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Philadelphia, Pennsylvania 19140


In a recent study, Dronabinol was shown to reduce symptoms in patients with Functional Chest Pain (non-cardiac chest pain). Additionally, metabolic measures and patients' weights were not adversely affected by this regiment. In fact, some cholesterol measures trended in a favorable direction with Dronabinol. The study lasted 28 days and patients took Dronabinol twice daily. The goal of this current study focuses on reducing the dose of Dronabinol to see if the same goals can be achieved. More so, the study will be extended to 12 weeks to gain a more longitudinal picture of therapy with Dronabinol. It is hypothesized that reducing the dose and extending the duration will continue to show an improvement in symptoms as well as no adverse metabolic outcomes.

Study summary:

About 200,000 new cases of Functional Chest Pain (FCP) are diagnosed annually in USA. FCP is associated with poor quality of life and high health care expenditure. Gastroesophageal reflux disease (GERD), esophageal motility disorders, and psychological disorders may cause FCP. However, the mechanism(s) for FCP continue to be explored and include central and peripheral hypersensitivity as well as biomechanical dysfunction of the esophageal wall. CB1 receptor activation in synaptic clefts fine tunes neuronal firing and may in fact quell the over excitation associated with hypersensitivity. Dronabinol, a cannabinoid receptor agonist with a preference for CB1 over CB2, is believed to reduce the esophageal hypersensitivity. CB1 receptors are located primarily on central and peripheral neurons (including the enteric nervous system) and myenteric plexus where they modulate neurotransmitter release. Activation of pre-junctional CB1 receptors may reduce excitatory enteric transmission and conceivably improve esophageal hyperreactivity and hypersensitivity, the hallmarks of FCP. Previously, it was shown that Chest Pain Symptoms were greatly reduced when patients took 5 mg Dronabinol twice daily. Patients had very few side effects from this regiment although sedation was reported. The goal of this study focuses on reducing the dose of Dronabinol to 5 mg every other day, or essentially, one quarter of the dose. The effect of Dronabinol varies with CB1 receptor density in various tissues. It is hypothesized that at this reduced dose relief of chest pain will still be achieved without the sedating effects. More so, Dronabinol at 5 mg twice daily failed to produce any adverse metabolic outcomes including measures of glucose, LDL, triglycerides, leptin, or transaminases. Dronabinol treatment tended to improve some of these measures although the study only lasted 28 days. Currently the hypothesis is that lower doses at a protracted time course will again fail to perturb homeostasis.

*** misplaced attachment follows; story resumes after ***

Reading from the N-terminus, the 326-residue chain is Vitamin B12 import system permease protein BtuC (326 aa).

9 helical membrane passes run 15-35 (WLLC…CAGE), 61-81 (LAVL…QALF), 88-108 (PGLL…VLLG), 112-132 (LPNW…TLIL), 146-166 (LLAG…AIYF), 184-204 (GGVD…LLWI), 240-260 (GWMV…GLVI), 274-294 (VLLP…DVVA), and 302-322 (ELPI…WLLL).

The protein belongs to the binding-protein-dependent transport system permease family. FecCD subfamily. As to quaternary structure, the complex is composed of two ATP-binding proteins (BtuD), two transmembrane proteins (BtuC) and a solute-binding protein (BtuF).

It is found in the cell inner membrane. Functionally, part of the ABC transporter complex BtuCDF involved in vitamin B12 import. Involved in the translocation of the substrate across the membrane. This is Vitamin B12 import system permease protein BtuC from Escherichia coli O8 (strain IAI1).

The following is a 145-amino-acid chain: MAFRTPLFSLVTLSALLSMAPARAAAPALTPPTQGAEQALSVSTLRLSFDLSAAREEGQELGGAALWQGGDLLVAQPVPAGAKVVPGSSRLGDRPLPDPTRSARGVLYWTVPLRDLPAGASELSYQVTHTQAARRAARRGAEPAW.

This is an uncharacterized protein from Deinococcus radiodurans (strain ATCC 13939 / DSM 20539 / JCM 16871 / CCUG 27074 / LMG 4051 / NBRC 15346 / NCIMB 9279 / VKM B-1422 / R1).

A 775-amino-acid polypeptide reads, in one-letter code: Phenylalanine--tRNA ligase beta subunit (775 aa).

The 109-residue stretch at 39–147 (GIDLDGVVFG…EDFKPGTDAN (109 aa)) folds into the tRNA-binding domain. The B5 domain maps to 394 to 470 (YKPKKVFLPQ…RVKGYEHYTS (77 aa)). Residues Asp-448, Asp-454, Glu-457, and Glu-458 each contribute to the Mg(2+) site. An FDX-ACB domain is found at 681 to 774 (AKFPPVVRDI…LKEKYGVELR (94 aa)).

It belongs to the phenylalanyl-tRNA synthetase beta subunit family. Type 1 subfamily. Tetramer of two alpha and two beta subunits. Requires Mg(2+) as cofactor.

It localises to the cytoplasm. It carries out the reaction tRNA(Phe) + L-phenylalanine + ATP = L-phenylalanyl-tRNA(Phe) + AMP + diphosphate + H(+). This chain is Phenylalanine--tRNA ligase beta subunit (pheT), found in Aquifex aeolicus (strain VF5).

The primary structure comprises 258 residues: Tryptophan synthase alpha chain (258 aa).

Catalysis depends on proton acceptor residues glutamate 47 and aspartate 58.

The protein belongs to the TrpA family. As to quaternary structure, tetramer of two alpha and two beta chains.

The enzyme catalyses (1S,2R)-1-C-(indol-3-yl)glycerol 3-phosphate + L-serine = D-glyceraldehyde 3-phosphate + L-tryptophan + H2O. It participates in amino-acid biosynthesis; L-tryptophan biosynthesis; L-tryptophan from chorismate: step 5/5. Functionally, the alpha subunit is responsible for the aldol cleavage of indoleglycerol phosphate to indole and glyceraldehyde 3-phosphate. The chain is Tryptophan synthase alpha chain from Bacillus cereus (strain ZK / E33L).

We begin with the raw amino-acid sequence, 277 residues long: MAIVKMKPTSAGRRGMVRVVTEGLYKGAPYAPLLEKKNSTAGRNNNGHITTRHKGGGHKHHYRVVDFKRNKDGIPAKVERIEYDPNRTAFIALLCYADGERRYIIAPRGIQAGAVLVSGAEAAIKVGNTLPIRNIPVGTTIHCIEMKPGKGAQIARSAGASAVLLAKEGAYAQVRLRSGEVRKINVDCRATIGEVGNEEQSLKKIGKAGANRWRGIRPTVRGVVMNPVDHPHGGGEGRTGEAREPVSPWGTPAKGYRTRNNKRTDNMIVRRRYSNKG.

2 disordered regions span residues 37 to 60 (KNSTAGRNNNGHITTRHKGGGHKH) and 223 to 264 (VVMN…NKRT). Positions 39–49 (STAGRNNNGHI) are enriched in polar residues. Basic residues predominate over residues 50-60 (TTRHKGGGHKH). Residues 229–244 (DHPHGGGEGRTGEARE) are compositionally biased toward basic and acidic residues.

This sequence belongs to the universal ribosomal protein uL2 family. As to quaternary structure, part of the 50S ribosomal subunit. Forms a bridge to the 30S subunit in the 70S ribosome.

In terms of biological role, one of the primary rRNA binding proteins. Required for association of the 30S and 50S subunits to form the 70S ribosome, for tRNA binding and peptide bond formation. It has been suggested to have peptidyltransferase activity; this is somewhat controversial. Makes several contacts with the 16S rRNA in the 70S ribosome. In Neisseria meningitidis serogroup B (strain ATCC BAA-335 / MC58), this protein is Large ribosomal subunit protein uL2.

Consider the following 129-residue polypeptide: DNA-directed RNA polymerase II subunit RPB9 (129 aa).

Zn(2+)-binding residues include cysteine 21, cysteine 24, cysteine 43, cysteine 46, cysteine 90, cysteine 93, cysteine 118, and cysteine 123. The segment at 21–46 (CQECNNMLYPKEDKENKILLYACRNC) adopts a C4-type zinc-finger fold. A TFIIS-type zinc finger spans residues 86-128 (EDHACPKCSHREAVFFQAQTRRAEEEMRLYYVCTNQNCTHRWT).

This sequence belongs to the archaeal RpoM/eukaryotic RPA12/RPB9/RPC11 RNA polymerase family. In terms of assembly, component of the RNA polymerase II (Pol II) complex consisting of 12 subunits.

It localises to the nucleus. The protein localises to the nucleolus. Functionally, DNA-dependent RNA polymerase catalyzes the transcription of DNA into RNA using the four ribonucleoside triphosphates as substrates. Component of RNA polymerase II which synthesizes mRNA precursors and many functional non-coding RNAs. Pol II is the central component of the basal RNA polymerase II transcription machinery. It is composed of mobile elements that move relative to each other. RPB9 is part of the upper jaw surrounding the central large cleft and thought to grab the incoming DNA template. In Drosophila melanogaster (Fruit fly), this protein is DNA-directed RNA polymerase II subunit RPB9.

Inclusion Criteria: At least one episode of chest pain a week in the past month. Previous negative cardiac evaluation (EKG ± non invasive stress test ± coronary angiogram). Negative esophageal evaluation for a motility disorder (eg: achalasia) and GERD (normal endoscopy, normal 24 hr pH study, or unresponsive to 6 weeks of BID PPI therapy) Exclusion Criteria: 1. Subjects requiring narcotics or other pain medications, 2. Subjects with known GERD (unless responsive to PPI therapy and on a stable dose), esophagitis, Barrett's esophagus or peptic stricture on endoscopy 3. Subjects with previous upper gastrointestinal surgery 4. Pregnancy 5. Subjects with diabetes, neuromuscular disorders, cardiac disorders, or other severe co-morbidities (Cardiovascular, respiratory, renal, hepatic, hematologic, endocrine, neurologic). 6. Subjects with upper airway symptoms (such as hoarseness, wheezing or laryngospasm) 7. Medications such as baclofen, sucralfate and prokinetic agents or any agent considered a sedative, hypnotic, or psychoactive drug. 8. Known history of substance abuse. 9. Subject unable to consent. 10. Patient has history of comorbid psychiatric conditions including mania and schizophrenia. Patients will also be excluded who currently have a diagnosis of depression or undergoing treatment for depression.



Primary Contact:

Principal Investigator
Ron W Schey, M.D.
Temple University

Backup Contact:


Location Contact:

Philadelphia, Pennsylvania 19140
United States

There is no listed contact information for this specific location.

Site Status: N/A

Data Source: ClinicalTrials.gov

Date Processed: November 18, 2019

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